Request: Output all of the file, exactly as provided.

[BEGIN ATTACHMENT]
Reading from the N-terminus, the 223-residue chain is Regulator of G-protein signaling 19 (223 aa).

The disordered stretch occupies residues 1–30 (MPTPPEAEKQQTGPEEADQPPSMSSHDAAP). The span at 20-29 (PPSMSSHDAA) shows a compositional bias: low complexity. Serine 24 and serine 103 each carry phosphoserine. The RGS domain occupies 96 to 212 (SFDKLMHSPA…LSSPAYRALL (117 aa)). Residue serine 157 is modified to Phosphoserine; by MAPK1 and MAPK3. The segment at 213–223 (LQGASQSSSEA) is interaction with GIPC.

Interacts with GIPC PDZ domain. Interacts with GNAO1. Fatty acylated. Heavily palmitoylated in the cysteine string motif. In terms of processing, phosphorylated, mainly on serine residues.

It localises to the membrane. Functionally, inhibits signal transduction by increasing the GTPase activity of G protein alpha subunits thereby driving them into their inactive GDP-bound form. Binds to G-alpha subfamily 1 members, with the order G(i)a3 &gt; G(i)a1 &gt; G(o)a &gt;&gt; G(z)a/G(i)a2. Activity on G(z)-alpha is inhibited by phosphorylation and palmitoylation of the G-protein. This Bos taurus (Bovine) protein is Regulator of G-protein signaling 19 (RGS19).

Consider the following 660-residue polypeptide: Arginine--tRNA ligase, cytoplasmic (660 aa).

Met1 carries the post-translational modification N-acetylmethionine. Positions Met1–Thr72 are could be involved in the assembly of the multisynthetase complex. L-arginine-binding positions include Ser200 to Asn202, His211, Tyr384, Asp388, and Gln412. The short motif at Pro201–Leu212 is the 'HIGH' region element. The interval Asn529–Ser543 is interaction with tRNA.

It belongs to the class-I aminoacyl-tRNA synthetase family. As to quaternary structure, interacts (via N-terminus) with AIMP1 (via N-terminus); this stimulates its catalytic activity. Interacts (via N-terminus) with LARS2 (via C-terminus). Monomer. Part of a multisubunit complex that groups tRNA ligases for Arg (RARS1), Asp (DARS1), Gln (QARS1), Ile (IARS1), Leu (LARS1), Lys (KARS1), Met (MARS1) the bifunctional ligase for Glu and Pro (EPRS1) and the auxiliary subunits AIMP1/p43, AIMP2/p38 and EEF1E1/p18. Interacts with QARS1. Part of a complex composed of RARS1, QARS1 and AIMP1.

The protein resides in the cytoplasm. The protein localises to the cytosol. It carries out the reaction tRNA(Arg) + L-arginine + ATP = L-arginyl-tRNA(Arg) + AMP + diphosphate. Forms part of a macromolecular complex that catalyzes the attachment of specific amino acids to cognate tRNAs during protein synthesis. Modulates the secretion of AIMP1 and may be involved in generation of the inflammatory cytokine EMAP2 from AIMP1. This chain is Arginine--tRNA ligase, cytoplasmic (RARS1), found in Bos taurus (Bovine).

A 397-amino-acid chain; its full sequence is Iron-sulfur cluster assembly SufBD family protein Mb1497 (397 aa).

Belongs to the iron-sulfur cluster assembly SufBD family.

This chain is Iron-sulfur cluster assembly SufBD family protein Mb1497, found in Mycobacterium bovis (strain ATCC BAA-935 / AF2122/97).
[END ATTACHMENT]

Reading from the N-terminus, the 223-residue chain is Regulator of G-protein signaling 19 (223 aa).

The disordered stretch occupies residues 1–30 (MPTPPEAEKQQTGPEEADQPPSMSSHDAAP). The span at 20-29 (PPSMSSHDAA) shows a compositional bias: low complexity. Serine 24 and serine 103 each carry phosphoserine. The RGS domain occupies 96 to 212 (SFDKLMHSPA…LSSPAYRALL (117 aa)). Residue serine 157 is modified to Phosphoserine; by MAPK1 and MAPK3. The segment at 213–223 (LQGASQSSSEA) is interaction with GIPC.

Interacts with GIPC PDZ domain. Interacts with GNAO1. Fatty acylated. Heavily palmitoylated in the cysteine string motif. In terms of processing, phosphorylated, mainly on serine residues.

It localises to the membrane. Functionally, inhibits signal transduction by increasing the GTPase activity of G protein alpha subunits thereby driving them into their inactive GDP-bound form. Binds to G-alpha subfamily 1 members, with the order G(i)a3 &gt; G(i)a1 &gt; G(o)a &gt;&gt; G(z)a/G(i)a2. Activity on G(z)-alpha is inhibited by phosphorylation and palmitoylation of the G-protein. This Bos taurus (Bovine) protein is Regulator of G-protein signaling 19 (RGS19).

Consider the following 660-residue polypeptide: Arginine--tRNA ligase, cytoplasmic (660 aa).

Met1 carries the post-translational modification N-acetylmethionine. Positions Met1–Thr72 are could be involved in the assembly of the multisynthetase complex. L-arginine-binding positions include Ser200 to Asn202, His211, Tyr384, Asp388, and Gln412. The short motif at Pro201–Leu212 is the 'HIGH' region element. The interval Asn529–Ser543 is interaction with tRNA.

It belongs to the class-I aminoacyl-tRNA synthetase family. As to quaternary structure, interacts (via N-terminus) with AIMP1 (via N-terminus); this stimulates its catalytic activity. Interacts (via N-terminus) with LARS2 (via C-terminus). Monomer. Part of a multisubunit complex that groups tRNA ligases for Arg (RARS1), Asp (DARS1), Gln (QARS1), Ile (IARS1), Leu (LARS1), Lys (KARS1), Met (MARS1) the bifunctional ligase for Glu and Pro (EPRS1) and the auxiliary subunits AIMP1/p43, AIMP2/p38 and EEF1E1/p18. Interacts with QARS1. Part of a complex composed of RARS1, QARS1 and AIMP1.

The protein resides in the cytoplasm. The protein localises to the cytosol. It carries out the reaction tRNA(Arg) + L-arginine + ATP = L-arginyl-tRNA(Arg) + AMP + diphosphate. Forms part of a macromolecular complex that catalyzes the attachment of specific amino acids to cognate tRNAs during protein synthesis. Modulates the secretion of AIMP1 and may be involved in generation of the inflammatory cytokine EMAP2 from AIMP1. This chain is Arginine--tRNA ligase, cytoplasmic (RARS1), found in Bos taurus (Bovine).

A 397-amino-acid chain; its full sequence is Iron-sulfur cluster assembly SufBD family protein Mb1497 (397 aa).

Belongs to the iron-sulfur cluster assembly SufBD family.

This chain is Iron-sulfur cluster assembly SufBD family protein Mb1497, found in Mycobacterium bovis (strain ATCC BAA-935 / AF2122/97).